“My neighbours have Psa-V and one has cut out one of his blocks of Gold. I’m directly in the path of the wind and there is nothing on my orchard. I’ve got a little block of Gold, and the rest is Green.”
When his neighbours were hit by Psa, Tim was getting called two or three times a week to warn him about different sprays going on.
“I couldn't work out what the strategy was.
“Growers were just grabbing at straws and spraying things on and hoping things were going to improve.
“There are a lot of growers in that basket. There is nothing that they can hang their hat on that this is going to work.”
Tim is putting the resistance of his and other orchards down to having balanced soils, with excellent mineral levels, after having testing his soil during the years and administering the right fertiliser for his soil’s needs.
“You've got to put back in what you are taking out – what’s going out the farm gate. But you need to start doing that from a balanced state, not a deficient one.”
All growers or farmers who start with Kiwi Fertiliser should start with a Perry soil test. Tim says some kiwifruit orchards are lacking almost everything when it comes to trace elements. Our goal is to lift the overall mineral level to ‘excellent levels’ says Tim, which can take between 24-36 months for some minerals and up to five years for others. Girdling is a questionable approach growers should be thinking about more closely too says Tim and Brett.
“Girdling goes against the natural order of things. In normal circumstances, about 60% of sugars manufactured in the leaf go to the roots and 50% of that goes into the soil to feed the microbes. In turn, the microbes make the minerals available to the plant. “Girdling stops that from happening,” says Brett.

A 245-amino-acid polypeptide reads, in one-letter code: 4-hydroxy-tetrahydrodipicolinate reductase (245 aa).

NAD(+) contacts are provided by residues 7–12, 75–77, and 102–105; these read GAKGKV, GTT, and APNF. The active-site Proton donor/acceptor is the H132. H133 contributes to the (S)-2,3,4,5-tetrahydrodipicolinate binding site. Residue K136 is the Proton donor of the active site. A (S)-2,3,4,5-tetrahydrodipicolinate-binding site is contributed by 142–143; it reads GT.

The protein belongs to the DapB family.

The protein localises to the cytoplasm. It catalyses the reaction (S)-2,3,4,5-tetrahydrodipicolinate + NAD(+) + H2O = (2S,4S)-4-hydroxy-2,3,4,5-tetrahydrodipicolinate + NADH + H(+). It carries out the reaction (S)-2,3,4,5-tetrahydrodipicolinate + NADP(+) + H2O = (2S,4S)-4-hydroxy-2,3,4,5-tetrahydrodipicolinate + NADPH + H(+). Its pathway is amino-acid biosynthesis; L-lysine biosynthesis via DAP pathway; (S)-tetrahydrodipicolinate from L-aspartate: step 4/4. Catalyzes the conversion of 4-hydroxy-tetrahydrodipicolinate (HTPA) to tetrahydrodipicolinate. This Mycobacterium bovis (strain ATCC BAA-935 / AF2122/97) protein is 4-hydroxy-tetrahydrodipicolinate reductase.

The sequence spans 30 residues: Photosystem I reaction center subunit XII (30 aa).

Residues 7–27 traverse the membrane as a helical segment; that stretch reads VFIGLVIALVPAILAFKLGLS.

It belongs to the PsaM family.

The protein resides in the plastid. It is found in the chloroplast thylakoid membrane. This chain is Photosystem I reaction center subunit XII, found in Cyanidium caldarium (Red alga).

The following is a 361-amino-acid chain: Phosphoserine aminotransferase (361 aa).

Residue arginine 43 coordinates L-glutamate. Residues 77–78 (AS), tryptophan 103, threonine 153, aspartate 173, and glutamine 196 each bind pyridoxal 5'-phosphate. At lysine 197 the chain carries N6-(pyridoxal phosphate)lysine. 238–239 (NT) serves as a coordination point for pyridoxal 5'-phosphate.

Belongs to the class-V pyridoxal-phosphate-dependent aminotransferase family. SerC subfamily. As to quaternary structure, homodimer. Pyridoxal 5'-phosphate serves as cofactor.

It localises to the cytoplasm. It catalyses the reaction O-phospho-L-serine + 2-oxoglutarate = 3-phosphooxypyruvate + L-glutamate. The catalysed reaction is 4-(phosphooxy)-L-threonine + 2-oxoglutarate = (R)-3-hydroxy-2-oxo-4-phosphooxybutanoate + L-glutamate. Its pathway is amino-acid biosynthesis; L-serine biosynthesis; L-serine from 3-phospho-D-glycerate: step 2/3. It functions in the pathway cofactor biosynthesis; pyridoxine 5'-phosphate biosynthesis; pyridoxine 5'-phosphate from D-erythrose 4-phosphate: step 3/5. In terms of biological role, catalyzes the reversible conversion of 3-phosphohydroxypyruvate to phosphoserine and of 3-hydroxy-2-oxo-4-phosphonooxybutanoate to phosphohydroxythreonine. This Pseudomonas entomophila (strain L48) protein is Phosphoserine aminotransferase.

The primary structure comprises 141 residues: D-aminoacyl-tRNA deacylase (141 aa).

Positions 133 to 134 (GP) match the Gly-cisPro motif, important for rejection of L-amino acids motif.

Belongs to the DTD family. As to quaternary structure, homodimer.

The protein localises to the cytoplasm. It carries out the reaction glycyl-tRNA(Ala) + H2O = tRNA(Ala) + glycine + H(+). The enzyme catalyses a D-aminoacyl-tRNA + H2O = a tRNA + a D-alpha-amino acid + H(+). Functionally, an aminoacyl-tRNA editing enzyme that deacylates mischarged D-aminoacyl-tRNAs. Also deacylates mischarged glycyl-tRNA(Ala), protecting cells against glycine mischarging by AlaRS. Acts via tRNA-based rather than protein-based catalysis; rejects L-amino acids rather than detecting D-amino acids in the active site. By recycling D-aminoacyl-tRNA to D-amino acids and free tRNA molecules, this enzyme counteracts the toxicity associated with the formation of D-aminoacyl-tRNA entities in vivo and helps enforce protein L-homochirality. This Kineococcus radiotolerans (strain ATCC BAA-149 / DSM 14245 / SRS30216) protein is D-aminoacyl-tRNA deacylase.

But it’s pseudo-economic reasoning that is behind girdling says Tim.
“Growers do it to spend the least amount of money to get results.“Plant-wise it leaves a lot to be desired”, and through fixing the soil and growing more healthy, resistant plants, they will achieve those results and more, naturally anyway”.
Rob Martin is pretty new to growing kiwifruit. He has had his orchard at Te Teko for six years, growing half a hectare of Gold and 5ha of Green.
Psa has made Rob stand back at look at the ‘whole picture’ and that has led him to using Kiwi Fertiliser on his orchard.
“From a global perspective, the only thing making sense to me is a well balanced biological approach,” says Rob.
“The object is to build a plant that is going to have a strong immune system and resist any disease or pest.
“From a new grower’s perspective, it’s been difficult being challenged by Psa, and I can’t make any sense out of the direction coming out of the scientific side of things.
“There is no logical way forward there for me – what they’re working on – with the copper etcetera. That is how they try to kill it, rather than looking at why the disease is there in the first place. It is not logical that a disease can attack a truly healthy organism.”